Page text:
• After fierce negotiations at every meal, bedtime, and trip to the car; you’re fairly sure you could run a conference of mafia dons or bring two warring countries together over Legos.
  • Recently you got pulled over for speeding, on purpose, just so you could have some adult conversation. Plus it entertained the hell out of the kids for two and half minutes to see a real police officer up close.
  • Another mom just lectured you on the benefits of breastfeeding, attachment parenting, staying home with your child, going back to work, finding the ‘right’ preschool, Paleo for kids, sleep training, positive discipline, spanking, not spanking, or anything else, and you didn’t punch her in the mouth. You reward yourself with a brownie sundae. Extra large.
  • You know every word of the songs and dialogue to the most recent Disney movies, and you don’t understand why your non-parent friends can’t appreciate their subtle artistry.
  • You carry two pairs of clean kids’ underwear, a portable game system, extra crayons and six kinds of snacks with you everywhere you go. Even when the kids aren’t with you.
  • You have a list on your phone labeled “Crazy questions for the pediatrician” for things you’re too embarrassed to call about.
  • About twice a week, you shrug your shoulders and say, “Eh. It’s only pee.”

What did I miss? When did you know you had graduated from Parenting Basic Training and made it to the big leagues?

_______________________________________________________________________

I’m M.J. (Manda) Pullen, an author and mom in the Atlanta, Georgia area. I’ve obtained a pass from the institution and taken several preschool teachers hostage so I can blog about writing, publishing, parenthood, life in general, and the many lessons I’ve learned the hard way.

If you enjoyed this blog, please follow by signing up for the weekly RSS or my Inner Circle email list. Each month I do random drawings with various prizes for list subscribers, the friends who refer them, and those who comment on the blogs. Good luck with that!

My current roster of books includes The Marriage Pact series, a trilogy of Contemporary Romance/Women’s Fiction novels. You can find them for all eBook formats and in paperback here.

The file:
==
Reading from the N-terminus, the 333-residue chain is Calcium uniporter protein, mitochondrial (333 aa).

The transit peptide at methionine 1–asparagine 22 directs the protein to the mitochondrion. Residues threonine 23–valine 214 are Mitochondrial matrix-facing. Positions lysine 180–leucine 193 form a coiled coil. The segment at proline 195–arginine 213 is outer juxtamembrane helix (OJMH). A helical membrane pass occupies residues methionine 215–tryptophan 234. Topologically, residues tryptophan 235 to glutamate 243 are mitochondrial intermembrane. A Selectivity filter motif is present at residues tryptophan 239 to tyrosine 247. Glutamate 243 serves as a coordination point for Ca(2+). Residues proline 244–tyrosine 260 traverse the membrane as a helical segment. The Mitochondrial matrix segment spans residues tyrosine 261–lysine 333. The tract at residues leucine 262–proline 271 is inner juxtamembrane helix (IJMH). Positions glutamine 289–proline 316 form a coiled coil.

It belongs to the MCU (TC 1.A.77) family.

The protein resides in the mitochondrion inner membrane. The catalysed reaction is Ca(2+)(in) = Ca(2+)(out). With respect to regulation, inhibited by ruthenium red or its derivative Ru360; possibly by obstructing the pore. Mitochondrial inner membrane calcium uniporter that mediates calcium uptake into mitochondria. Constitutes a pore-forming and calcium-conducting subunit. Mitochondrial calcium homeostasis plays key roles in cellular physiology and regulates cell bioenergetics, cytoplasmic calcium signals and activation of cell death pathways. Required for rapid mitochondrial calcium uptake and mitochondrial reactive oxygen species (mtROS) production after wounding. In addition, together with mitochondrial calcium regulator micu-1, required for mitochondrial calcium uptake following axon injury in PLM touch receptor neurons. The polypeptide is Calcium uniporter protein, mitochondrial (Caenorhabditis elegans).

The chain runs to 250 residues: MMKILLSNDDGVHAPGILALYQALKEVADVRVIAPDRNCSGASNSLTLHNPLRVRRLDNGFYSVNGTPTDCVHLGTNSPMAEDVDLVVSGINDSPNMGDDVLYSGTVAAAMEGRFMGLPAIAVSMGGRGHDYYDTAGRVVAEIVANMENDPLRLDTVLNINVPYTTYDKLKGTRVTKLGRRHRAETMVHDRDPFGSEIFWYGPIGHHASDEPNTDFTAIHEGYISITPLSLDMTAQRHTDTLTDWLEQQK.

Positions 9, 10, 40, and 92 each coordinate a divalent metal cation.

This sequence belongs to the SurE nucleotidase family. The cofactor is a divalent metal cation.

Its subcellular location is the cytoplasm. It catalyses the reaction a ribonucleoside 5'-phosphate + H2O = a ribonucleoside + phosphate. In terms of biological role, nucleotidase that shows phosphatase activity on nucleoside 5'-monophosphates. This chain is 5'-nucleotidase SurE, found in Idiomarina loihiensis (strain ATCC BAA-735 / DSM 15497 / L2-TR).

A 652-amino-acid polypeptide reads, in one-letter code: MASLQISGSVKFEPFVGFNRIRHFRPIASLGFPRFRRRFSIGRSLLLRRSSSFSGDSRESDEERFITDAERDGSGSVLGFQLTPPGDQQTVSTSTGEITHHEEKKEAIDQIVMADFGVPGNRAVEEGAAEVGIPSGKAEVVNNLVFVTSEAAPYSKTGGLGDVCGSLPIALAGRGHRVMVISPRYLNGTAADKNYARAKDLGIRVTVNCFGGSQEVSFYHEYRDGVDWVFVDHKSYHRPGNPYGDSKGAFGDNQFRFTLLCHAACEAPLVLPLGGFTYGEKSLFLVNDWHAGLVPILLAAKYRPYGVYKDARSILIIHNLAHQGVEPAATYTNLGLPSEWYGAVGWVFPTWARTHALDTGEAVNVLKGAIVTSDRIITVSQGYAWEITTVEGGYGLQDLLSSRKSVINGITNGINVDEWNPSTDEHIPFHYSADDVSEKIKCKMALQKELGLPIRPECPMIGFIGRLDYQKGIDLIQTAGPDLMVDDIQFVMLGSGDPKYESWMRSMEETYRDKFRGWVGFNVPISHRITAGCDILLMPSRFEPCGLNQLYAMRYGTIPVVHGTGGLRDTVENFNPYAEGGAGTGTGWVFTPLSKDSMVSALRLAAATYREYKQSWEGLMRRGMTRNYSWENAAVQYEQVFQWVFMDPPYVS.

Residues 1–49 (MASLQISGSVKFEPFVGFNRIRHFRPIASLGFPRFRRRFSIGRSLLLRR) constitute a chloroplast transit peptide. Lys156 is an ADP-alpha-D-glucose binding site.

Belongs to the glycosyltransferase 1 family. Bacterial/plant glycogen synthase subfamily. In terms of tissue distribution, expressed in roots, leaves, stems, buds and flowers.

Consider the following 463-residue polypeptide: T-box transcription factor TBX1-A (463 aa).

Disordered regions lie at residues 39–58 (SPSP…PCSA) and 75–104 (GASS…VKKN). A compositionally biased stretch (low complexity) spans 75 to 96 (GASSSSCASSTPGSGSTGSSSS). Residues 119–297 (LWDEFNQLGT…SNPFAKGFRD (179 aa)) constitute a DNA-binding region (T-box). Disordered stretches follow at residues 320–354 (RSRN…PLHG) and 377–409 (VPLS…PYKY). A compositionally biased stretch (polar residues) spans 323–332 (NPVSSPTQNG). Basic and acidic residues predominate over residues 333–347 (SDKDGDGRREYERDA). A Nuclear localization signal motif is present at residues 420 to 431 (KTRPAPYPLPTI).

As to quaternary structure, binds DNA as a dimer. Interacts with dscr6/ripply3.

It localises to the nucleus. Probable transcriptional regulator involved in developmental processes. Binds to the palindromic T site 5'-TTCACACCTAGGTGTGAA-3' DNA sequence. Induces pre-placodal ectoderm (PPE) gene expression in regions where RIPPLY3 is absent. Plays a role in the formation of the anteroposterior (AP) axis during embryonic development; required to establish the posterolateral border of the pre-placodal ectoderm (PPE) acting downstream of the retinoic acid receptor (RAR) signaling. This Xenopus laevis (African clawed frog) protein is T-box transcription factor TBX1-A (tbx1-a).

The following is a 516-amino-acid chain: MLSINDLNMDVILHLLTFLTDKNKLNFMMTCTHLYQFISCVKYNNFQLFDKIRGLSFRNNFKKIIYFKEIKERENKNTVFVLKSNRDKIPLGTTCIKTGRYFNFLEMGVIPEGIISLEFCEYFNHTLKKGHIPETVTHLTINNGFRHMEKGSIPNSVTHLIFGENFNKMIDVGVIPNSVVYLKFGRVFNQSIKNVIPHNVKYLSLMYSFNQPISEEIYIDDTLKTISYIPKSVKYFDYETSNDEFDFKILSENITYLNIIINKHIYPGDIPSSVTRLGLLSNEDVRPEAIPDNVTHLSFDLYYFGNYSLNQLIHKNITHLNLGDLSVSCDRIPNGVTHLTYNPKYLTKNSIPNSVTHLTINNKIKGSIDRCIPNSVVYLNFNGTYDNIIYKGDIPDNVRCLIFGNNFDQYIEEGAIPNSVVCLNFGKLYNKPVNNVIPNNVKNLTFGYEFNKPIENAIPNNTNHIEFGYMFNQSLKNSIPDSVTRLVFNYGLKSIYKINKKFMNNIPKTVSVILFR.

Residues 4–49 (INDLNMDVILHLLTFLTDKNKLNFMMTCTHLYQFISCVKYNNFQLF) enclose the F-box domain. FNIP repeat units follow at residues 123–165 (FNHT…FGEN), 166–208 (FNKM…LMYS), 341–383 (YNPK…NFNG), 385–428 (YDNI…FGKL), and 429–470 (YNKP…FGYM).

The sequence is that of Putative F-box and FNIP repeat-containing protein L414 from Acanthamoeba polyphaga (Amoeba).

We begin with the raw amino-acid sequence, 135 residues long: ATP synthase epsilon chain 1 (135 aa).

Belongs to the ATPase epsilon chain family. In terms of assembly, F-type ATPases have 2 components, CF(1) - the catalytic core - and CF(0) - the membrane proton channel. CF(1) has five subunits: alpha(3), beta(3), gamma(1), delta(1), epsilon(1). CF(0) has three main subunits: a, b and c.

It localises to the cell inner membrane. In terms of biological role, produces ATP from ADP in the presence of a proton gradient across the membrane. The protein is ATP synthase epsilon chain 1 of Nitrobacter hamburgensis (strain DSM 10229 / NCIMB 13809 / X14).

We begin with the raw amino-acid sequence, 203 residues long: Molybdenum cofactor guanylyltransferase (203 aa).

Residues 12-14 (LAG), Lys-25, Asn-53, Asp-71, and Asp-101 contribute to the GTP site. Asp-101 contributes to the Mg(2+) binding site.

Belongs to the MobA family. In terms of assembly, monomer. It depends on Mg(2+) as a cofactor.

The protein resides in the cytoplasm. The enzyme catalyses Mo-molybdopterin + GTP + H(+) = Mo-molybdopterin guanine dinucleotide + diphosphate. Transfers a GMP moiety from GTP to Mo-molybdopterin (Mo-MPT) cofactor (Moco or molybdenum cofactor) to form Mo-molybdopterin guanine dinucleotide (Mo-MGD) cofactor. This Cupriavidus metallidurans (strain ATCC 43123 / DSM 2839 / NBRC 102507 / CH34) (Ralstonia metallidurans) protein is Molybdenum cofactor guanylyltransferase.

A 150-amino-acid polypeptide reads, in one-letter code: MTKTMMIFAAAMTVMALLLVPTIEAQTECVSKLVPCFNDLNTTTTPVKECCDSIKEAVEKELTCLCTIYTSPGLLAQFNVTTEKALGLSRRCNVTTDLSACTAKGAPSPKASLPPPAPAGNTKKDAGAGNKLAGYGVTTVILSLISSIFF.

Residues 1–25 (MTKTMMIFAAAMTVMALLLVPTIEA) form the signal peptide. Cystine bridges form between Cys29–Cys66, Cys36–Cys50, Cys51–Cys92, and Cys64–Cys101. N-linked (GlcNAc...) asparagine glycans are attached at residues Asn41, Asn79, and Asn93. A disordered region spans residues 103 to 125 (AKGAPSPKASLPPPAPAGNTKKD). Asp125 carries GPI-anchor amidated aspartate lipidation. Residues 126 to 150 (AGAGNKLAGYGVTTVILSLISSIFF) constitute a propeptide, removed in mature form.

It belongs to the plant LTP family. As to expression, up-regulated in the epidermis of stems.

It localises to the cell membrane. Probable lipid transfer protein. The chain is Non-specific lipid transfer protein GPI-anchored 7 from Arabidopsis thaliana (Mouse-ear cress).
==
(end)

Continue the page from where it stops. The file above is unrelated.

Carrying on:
MJ Pullen

M.J. Pullen is a Distracted Writer and the mom of two boys in Roswell, Georgia, where she is absolutely late for something important right now. Her books include quirky romantic comedies and playful women's fiction -- her latest, SUGAR STREET released on 8/7/18. Join her Distracted Readers newsletter list for updates, free content, giveaways and more.

8 thoughts on “Graduating from Parenting Basic (a.k.a Officially Going Over the Edge)”

  1. AngelaAngela

    This is so very true!!! I do it everyday with my two little girls (2yrs & 6yrs)!! M.j. I absolutely love all 3 of ur books 🙂

  2. Natalie CNatalie C

    Loved this! I can identify with many of these points. Thanks for the giggles 🙂

  3. Xandra BeardXandra Beard

    I graduated soooo long ago that I don’t remember the exact moment. I do remember running into a high school classmate all the way across the US from our high school. I had a 6-month-old on my hip running into the store to pick up a few things after one of “those” days and looked and smelled pretty much as you described. At first I was mortified but then thought to myself “screw him; he had his chance.” That had to be pretty close to graduation. I do have to admit to a certain smugness when I see those who never would be “like that” like that.

  4. BenBen

    My graduation was the SECOND time my oldest blasted a newborn poop on me. Horrified, I looked at her, my hand, her, hand…and….I guess wipes work on me too!

    And then, I WAS….INVINCIBLE!

  5. MimiMimi

    Once you stop caring how you look life gets a lot easier. This morning I got all judgy on another Mom while waiting to drop my 13 y.o. off at the bus for a soccer tournament. I had bed hair, crusty eyes, mismatched clothes and was eating a mounds bar (the kid wanted to stop for snacks for the bus and I am not one to turn down snacks)when another parent pulled up dressed to the nines for work and asked if her kid could wait with us because she needed to rush to work and . . . I, obviously, did not. This Mom never goes to games or seems to shuffle her kid around (I’ve gotten that honor on several occasions). So I sat for 20 minutes listening to teen girls and enjoying it and being damn glad that I didn’t have anywhere I needed to rush off to and I learned 1) Kid B doesn’t think my house is nearly as messy as hers and 2)She thinks I’m a lot funnier than my own child does. So then I felt sorry for the other Mom not getting to listen to how respectful and sweet her kid was. And I felt even sorrier for her when I got back home, assigned some homework to the boy, and went to take a nap because I bet they don’t let her do that at her job.

Leave a Reply

Your email address will not be published. Required fields are marked *

This site uses Akismet to reduce spam. Learn how your comment data is processed.